73,758 research outputs found

    Dr. J. E. McPherson, Educator and Researcher Extraordinaire: Biographical Sketch and List of Publications

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    (excerpt) Like many outstanding naturalists, John E. (“Jay”) McPherson grew up with a strong interest in the natural world, especially insects. This innate curiosity led him to enroll as a zoology major at San Diego State University in 1959. Upon completion of his undergraduate degree, he continued on to pursue his interest in insect biology, completing a Master’s thesis on the life history and morphology of a poorly known species of Notonectidae. Shortly thereafter, a teaching assistantship enabled him to pursue a Ph.D. at Michigan State University in East Lansing, where his research involved distinguishing two closely related species of bark beetles. During this period, Jay also worked on various pest species, including the cereal leaf beetle, pine tip beetle, and pine cone beetle

    The Rewards of Virtue: Combating the Global Plague of AIDS

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    Ectopic Gestation: A Rejoinder

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    Ground water in the Immokalee area, Collier County, Florida

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    The scope of the investigation involved the drilling of test holes and the detailed inventorying of existing wells in order to define the location, depth, potential yield, and chemical quality of the water contained in the shallow aquifer that might be used for the development of a central water-supply system. The field work and collection of data for the investigation covered the period 1961 through 1963. Much of the data collected for the report on the ground-water resources of Collier County (McCoy, 1962) is incorporated into this report. (Document has 36 pages.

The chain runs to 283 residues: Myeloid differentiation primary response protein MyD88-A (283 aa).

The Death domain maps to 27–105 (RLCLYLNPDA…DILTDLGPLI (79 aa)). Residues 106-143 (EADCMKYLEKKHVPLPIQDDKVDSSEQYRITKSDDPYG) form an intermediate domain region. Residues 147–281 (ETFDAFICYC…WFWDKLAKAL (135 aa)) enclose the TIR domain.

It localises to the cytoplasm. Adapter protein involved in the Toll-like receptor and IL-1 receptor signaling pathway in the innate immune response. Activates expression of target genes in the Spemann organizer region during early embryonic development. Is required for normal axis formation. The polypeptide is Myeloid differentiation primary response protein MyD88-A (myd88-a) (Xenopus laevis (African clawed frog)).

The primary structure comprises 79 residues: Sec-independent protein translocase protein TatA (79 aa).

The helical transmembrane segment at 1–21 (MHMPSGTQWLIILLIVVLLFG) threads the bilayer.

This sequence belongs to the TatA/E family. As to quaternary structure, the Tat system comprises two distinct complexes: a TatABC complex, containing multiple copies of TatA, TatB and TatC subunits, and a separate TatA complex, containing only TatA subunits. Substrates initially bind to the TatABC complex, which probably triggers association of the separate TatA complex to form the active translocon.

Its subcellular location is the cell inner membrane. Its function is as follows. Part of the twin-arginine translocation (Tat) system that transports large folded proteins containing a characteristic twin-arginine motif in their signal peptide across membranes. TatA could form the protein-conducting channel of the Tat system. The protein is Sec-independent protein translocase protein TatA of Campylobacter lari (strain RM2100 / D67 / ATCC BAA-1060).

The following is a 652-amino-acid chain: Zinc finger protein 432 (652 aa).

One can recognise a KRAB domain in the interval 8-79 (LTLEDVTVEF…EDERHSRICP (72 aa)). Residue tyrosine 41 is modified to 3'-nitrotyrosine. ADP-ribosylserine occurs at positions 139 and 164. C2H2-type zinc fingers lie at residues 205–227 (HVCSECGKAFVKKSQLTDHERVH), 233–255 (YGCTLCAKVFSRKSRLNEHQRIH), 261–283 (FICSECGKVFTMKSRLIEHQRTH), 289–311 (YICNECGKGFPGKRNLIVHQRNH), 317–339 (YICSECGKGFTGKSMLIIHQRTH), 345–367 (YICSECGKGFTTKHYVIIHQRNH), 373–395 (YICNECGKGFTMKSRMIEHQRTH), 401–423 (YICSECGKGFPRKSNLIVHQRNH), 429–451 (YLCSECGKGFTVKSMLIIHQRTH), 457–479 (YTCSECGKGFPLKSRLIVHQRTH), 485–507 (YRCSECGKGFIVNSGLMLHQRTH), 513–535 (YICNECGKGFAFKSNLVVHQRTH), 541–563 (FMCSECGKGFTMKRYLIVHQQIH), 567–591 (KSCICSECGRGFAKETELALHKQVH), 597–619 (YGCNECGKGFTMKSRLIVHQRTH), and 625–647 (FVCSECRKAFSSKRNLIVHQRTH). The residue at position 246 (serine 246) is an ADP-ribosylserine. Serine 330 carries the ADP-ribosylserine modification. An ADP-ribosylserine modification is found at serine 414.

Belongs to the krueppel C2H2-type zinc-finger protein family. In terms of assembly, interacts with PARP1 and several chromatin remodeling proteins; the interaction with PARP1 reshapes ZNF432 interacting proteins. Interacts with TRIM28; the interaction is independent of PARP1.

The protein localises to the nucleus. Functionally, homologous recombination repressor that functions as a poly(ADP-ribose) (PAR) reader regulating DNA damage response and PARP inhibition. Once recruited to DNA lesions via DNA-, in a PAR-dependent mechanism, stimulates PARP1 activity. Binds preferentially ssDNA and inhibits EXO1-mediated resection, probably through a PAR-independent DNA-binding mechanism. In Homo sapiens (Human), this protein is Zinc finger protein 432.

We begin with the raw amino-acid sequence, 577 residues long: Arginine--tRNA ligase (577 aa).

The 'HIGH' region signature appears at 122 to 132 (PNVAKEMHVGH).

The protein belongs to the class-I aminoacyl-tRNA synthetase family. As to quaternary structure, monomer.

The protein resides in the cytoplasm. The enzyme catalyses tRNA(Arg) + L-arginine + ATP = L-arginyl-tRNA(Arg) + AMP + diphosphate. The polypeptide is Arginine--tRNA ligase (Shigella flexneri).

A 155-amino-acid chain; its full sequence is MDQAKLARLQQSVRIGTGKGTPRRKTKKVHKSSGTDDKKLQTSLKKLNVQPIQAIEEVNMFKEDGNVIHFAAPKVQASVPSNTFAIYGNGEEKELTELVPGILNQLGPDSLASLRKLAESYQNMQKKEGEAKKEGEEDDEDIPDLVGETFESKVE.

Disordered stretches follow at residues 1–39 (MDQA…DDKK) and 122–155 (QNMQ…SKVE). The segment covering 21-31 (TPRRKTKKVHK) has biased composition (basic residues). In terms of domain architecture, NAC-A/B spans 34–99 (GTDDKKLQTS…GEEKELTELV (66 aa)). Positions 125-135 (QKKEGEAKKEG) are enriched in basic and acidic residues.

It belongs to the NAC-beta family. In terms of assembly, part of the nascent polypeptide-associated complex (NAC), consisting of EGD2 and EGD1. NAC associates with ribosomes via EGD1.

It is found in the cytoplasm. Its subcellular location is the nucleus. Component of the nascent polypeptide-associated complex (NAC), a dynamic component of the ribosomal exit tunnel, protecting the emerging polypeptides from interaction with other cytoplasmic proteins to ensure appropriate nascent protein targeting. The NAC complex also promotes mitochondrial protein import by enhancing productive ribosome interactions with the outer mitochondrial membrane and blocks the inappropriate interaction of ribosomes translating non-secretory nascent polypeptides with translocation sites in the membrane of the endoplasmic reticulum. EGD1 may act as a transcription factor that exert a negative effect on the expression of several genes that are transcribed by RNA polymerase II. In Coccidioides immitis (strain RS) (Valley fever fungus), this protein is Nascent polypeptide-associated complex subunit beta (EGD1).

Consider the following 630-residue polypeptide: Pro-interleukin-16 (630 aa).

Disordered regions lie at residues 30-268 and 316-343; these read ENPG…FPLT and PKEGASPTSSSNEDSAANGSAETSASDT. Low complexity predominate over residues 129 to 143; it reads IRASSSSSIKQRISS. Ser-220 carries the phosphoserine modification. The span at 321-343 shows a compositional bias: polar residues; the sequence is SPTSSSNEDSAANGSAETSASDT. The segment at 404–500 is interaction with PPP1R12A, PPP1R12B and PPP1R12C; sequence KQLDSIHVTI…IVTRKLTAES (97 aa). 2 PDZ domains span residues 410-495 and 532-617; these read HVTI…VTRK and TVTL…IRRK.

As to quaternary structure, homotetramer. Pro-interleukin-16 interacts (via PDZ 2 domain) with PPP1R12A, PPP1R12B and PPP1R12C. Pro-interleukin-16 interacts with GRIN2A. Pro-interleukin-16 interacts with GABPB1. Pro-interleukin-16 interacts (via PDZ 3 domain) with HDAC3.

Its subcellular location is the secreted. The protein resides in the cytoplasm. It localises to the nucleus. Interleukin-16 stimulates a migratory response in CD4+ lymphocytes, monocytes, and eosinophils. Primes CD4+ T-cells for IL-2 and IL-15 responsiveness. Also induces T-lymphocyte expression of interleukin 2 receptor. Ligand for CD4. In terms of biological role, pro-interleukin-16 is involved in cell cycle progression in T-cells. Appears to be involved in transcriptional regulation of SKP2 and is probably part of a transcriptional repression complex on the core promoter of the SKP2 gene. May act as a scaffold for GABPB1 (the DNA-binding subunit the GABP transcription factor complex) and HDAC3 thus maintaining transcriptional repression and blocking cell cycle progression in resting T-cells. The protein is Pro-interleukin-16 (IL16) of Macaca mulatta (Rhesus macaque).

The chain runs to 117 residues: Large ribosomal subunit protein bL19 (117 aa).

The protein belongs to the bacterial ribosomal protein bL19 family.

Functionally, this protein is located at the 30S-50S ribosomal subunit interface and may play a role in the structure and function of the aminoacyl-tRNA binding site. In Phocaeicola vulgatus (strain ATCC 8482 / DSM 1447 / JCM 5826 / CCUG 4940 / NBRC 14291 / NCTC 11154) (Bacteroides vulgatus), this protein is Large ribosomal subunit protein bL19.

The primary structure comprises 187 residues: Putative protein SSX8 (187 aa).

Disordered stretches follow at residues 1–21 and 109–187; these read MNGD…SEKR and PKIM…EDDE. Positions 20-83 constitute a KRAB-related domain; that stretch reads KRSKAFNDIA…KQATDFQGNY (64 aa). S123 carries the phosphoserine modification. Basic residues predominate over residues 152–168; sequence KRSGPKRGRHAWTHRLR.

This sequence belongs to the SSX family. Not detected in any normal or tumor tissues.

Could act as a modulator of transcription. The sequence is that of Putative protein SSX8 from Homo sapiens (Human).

Improving Historic Preservation Enforcement in the District of Columbia

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    Within the past few years, the creation of the Office of Administrative Hearings (OAH) has been an important change in the District of Columbia government. OAH is viewed by many as an innovative government agency that provides fair and impartial administrative adjudication for District agencies, with efficiency. However, since OAH began full operations in 2004, the effectiveness of historic preservation enforcement has actually decreased. The primary indicators of this are the fewer number of completed adjudications and the smaller amount of fines collected in the past year. This paper is a policy paper. As such, the paper will identify problems in historic preservation enforcement that have arisen during the transition to OAH\u27s centralized adjudicative system, as well as offer possible solutions to such problems. Prior to identifying the problems, however, it is important to summarize the enforcement process within the District so that the identified problems can be placed in their proper context

    Comment on the Paper on the Medico-Moral Problem Regarding Hydramnios

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